“Blessed are the poor in spirit, for theirs is the kingdom of heaven.”
“Compelled by Love” is a book written by Heidi Baker, a missionary in Mozambique, Africa. She found it hard to understand the beatitudes, for she found it abstract. However, when she served in Africa, she saw what it is truly meant to be poor in spirit in the lives of the oppressed and orphaned children. Because they knew what it was like to be oppressed and poor physically, they could translate it to their spiritual poverty and cling onto God for dependence like how they would cling onto any source of hope for a better life. Do we then have to be physically poor before we can truly understand what the first beatitude means?
Jesus does not arrange these beatitudes randomly. The first beatitude, the poor in spirit, is the one which must come at the beginning because there is no entry into the kingdom of God apart from it. All other characteristics are in a sense the result of this one. Being poor in spirit is an emptying, while the other beatitudes are a manifestation of a fullness. We cannot be filled until we are first empty. When we look at the first beatitude it seems that the Kingdom of God belongs to the weak and the outcast of the world rather than to the wealthy and the powerful. But, the kingdom does not belong to the poor just because they are poor, but it belongs to all who humble their spirits before God. To be poor in spirit is to not cling on to worldly values. So, if poor people are jealous of the rich, then they are not poor in spirit.
What God is concerned about here is the spirit – the poverty of spirit. God will be with the one with a humble spirit. You can see the stark contrast in the teaching of this beatitude and the teachings of the world. We are taught to believe in self-reliance. Thousands of dollars are spent on self motivation talks about how to believe in yourself. However, we are from a different kingdom with a sharp distinction.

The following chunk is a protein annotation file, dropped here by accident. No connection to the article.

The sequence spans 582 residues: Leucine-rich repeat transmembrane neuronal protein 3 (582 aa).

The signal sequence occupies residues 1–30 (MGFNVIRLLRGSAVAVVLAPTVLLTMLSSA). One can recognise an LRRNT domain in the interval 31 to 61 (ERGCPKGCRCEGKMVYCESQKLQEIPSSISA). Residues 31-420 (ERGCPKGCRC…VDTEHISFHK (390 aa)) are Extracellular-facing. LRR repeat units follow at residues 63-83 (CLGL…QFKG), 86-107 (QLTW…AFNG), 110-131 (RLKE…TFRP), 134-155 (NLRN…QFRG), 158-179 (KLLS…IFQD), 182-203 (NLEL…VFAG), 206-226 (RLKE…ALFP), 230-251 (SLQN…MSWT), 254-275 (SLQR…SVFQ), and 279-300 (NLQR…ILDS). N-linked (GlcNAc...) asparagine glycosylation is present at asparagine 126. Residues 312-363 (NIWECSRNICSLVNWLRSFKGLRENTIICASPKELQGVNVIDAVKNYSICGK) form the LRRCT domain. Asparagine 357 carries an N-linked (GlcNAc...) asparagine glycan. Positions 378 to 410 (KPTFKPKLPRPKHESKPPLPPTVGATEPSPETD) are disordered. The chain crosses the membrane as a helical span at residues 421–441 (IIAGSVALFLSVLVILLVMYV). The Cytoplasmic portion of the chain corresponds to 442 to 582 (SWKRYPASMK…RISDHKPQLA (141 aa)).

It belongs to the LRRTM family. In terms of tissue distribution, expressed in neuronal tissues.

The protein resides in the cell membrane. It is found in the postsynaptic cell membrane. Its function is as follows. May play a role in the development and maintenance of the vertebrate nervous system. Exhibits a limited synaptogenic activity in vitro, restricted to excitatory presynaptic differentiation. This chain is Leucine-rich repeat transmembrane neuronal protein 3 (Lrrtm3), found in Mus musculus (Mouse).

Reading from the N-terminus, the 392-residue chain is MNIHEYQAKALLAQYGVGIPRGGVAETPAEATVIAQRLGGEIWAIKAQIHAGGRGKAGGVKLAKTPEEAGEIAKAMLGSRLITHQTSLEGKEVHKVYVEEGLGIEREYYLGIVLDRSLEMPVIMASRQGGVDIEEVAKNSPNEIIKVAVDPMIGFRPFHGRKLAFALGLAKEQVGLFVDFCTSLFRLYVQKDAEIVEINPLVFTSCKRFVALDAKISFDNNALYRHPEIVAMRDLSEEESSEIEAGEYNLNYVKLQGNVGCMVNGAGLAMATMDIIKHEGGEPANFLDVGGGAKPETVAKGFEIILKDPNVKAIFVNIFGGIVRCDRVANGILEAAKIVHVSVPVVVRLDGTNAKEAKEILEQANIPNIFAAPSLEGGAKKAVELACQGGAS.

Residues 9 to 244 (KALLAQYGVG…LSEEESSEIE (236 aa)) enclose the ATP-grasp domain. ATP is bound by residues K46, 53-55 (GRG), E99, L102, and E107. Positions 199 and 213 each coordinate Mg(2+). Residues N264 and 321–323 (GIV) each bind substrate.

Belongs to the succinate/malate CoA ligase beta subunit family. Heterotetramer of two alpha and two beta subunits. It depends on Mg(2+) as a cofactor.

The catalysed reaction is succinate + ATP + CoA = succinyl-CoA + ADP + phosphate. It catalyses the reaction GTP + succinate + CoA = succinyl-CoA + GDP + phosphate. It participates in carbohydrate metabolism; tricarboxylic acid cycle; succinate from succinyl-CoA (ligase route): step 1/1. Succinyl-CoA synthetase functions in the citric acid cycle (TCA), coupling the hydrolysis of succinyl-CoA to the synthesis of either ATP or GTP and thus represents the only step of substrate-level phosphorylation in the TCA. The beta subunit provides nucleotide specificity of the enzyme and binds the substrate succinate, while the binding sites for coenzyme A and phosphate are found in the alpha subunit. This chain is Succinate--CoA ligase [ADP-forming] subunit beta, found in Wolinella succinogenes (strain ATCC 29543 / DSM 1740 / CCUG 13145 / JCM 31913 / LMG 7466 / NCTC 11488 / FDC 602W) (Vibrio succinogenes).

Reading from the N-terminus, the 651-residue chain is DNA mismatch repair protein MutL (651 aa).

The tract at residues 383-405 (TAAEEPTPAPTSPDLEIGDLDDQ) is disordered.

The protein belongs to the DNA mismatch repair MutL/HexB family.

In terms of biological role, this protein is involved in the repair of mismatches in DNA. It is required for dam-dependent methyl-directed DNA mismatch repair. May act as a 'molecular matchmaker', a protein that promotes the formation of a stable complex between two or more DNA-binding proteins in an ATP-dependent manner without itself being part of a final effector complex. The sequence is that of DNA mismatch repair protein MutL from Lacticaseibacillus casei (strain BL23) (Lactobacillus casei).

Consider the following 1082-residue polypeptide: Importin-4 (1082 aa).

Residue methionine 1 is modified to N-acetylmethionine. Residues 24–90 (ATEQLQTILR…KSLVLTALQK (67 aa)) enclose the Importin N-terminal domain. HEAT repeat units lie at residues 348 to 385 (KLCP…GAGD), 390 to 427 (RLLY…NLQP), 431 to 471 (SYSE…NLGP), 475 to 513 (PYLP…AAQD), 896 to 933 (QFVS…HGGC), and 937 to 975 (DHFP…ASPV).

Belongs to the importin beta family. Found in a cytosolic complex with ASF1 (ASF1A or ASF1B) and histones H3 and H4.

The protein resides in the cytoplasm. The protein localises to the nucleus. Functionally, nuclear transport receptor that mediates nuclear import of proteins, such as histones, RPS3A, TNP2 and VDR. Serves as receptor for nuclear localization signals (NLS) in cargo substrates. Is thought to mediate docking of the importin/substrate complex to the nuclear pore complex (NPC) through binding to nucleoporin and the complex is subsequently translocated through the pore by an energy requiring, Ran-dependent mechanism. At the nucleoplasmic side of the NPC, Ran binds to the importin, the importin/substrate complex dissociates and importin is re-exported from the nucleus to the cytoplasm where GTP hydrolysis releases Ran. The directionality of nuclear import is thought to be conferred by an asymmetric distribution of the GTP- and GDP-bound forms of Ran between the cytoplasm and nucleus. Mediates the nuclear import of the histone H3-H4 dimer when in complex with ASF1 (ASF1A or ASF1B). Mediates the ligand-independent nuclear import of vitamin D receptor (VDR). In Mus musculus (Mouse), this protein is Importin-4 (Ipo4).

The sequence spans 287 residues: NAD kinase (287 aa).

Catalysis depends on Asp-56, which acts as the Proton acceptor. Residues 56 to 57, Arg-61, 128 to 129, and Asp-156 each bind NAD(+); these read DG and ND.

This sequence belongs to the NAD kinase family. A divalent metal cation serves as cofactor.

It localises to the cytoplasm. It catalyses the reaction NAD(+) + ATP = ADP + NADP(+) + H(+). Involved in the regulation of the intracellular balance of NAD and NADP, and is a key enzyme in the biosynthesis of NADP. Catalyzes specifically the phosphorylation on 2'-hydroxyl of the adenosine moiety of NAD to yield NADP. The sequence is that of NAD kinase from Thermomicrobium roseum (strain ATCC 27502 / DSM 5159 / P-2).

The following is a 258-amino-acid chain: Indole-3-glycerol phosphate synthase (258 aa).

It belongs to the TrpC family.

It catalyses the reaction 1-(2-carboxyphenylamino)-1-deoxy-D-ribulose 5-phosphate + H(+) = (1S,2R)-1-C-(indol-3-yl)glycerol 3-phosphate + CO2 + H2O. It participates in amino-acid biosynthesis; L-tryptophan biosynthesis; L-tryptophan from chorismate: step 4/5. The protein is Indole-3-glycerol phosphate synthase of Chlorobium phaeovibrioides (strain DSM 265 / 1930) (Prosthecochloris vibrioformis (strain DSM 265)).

Being poor in spirit is a confession of a man’s need for God, admitting that we are nothing without Him. If we are truly believers, we will not rely upon ourselves. We will not rely upon the fact that we belong to certain families or boast that we belong to certain nations or nationalities. We will not rely on any wealth we may have nor boast about the education we have received. All these Paul have regarded as rubbish and a hindrance to the work of God because it could have been a source of distraction to him.
It is sad, to boast of things that are artificial, that will count as nothing in the great day when we stand in the presence of God. It is to know that we are nothing, we have nothing, and that we look to God in utter submission and dependence upon Him and His grace and mercy.
The way to be poor in spirit is to look at God – read His Word and look at what He expects from us as we stand before Him. Look at Jesus and see Him as we see Him in the gospels. The more we look at Him, the more hopeless we will feel about ourselves and the more we become poor in spirit.
We must realize that we cannot do anything based on our own strength. We cannot fulfill God’s standards ourselves. We must come to him and acknowledge our spiritual bankruptcy, empting ourselves of our self righteousness and self glory. Emptied of these, we are ready for Him to fill us.
Only then will we be worthy to have the kingdom of God. Blessed are the poor in spirit, for theirs is the kingdom of heaven.